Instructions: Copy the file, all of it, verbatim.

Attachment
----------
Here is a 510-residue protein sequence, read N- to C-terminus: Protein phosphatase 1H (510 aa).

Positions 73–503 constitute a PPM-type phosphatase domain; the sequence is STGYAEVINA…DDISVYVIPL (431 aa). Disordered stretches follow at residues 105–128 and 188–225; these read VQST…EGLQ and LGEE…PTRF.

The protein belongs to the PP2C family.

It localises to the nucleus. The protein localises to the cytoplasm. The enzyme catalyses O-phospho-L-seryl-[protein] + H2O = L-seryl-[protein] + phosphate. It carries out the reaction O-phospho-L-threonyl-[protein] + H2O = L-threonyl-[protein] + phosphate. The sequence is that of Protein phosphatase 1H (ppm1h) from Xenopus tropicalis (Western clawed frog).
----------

Here is a 510-residue protein sequence, read N- to C-terminus: Protein phosphatase 1H (510 aa).

Positions 73–503 constitute a PPM-type phosphatase domain; the sequence is STGYAEVINA…DDISVYVIPL (431 aa). Disordered stretches follow at residues 105–128 and 188–225; these read VQST…EGLQ and LGEE…PTRF.

The protein belongs to the PP2C family.

It localises to the nucleus. The protein localises to the cytoplasm. The enzyme catalyses O-phospho-L-seryl-[protein] + H2O = L-seryl-[protein] + phosphate. It carries out the reaction O-phospho-L-threonyl-[protein] + H2O = L-threonyl-[protein] + phosphate. The sequence is that of Protein phosphatase 1H (ppm1h) from Xenopus tropicalis (Western clawed frog).